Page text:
Bennett Leventhal, M.D. is Professor of Psychiatry, Deputy Director of Child and Adolescent Psychiatry and Deputy Director of the STAR Center for Autism Spectrum and Neurodevelopmental Disorders at the University of California San Francisco as well as the Irving B. Harris Professor of Child and Adolescent Psychiatry, Emeritus, at the University of Chicago and Adjunct Professor of Psychiatry at Yonsei University in South Korea. He is a Distinguished Life Fellow of both the American Psychiatric Association and the American Academy of Child and Adolescent Psychiatry and an Honorary Member of the World Psychiatric Association. His honors and awards include the George Tarjan, Outstanding Mentor, and Catcher in the Rye Awards form the Academy of Child and Adolescent Psychiatry, and the Edithe J. Levitt Award for Distinguished Service from the National Board of Medical Examiners. Dr. Leventhal is a leader in national and international efforts to promote research and improved care for children and adolescents with psychiatric disorders. His research focuses on disruptions in brain development that interfere with social functioning, including the molecular genetics of autism and the prenatal origins of disruptive behavior disorders with current research programs in integrated pediatric mental health services, pediatric psychopharmacology, bullying, epidemiology, etiology and treatment of Attention Deficit Hyperactivity Disorder (ADHD) and Autism Spectrum Disorder (ASD).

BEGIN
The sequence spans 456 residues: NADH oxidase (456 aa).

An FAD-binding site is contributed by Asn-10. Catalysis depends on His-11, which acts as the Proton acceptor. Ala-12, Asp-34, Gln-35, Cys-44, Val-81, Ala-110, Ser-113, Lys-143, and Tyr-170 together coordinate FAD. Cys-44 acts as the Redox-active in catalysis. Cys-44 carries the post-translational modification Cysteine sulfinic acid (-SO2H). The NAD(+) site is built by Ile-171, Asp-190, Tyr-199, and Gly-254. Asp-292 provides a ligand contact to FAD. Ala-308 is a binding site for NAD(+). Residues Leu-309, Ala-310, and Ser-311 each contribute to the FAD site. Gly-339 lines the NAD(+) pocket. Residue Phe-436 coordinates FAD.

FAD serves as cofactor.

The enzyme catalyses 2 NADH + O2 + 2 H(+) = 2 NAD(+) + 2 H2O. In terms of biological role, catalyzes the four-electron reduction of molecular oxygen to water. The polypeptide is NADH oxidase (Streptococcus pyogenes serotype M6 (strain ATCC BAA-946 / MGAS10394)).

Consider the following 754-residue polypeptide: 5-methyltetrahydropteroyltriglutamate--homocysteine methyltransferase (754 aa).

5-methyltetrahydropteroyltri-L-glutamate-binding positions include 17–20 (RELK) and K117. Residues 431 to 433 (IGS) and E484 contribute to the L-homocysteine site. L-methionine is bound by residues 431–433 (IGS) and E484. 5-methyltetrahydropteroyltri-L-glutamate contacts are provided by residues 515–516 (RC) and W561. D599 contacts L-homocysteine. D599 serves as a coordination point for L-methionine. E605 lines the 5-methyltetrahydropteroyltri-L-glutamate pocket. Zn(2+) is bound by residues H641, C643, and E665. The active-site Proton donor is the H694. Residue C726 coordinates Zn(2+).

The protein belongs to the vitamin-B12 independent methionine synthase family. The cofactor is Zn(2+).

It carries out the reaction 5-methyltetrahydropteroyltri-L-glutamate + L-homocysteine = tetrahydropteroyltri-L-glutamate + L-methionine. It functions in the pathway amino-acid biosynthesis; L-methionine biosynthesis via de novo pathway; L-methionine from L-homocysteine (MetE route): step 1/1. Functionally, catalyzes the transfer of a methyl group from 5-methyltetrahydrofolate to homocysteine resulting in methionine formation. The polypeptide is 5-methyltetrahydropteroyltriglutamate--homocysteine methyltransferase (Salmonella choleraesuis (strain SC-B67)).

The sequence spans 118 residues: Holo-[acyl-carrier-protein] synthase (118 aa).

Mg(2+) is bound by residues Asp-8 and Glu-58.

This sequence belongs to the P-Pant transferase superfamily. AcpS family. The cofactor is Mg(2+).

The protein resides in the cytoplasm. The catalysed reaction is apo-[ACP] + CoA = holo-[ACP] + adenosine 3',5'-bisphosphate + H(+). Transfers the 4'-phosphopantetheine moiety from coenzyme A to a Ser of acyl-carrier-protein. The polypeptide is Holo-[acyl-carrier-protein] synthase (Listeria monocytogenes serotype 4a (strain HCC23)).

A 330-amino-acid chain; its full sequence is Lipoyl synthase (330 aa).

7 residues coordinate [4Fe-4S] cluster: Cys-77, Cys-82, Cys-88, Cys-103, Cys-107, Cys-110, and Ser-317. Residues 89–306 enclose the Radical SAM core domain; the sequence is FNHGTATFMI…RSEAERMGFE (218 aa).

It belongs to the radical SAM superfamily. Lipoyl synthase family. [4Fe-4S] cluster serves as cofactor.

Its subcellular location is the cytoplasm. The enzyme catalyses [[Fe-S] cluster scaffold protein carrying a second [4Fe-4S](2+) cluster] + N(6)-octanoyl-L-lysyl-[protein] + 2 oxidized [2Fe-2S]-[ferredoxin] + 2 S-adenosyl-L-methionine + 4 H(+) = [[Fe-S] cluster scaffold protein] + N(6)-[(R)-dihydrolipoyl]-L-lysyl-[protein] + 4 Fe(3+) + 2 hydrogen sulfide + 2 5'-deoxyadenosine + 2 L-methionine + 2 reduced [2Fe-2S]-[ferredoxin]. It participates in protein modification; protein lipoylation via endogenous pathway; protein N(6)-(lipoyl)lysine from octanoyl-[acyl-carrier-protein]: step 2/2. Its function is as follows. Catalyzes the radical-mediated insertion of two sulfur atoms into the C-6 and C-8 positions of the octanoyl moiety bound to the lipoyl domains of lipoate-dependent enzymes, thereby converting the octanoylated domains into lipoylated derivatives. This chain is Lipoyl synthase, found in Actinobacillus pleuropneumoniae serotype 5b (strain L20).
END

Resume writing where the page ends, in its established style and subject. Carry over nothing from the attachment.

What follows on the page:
“Child and Adolescent Psychiatry sees the relationship between mental health and education as having two critical and equal components. Firstly, psychiatric disorders are amongst the most common of illnesses to affect humans with psychiatry disorders amongst the leading causes of disability and early death. 75% of psychiatric disorders beginning before the end of adolescence and 50% before the end of childhood. Thus, screening, early diagnosis and treatment in order are essential to prevent unnecessary morbidity and mortality. In response, health care providers (especially in primary care), as well as administrators and policy makers, must be educated in order to assure appropriate policies and allocation of resources to support that care of individuals with psychiatric disorders. Secondly, education is critical for developing youth, especially the 20% with psychiatric disorders that can limit achievement and lead to lifelong disability. In order for youth to receive appropriate for education and development, teachers, parents and administrators require education and training in order to sustain educational processes for the youth in their care.”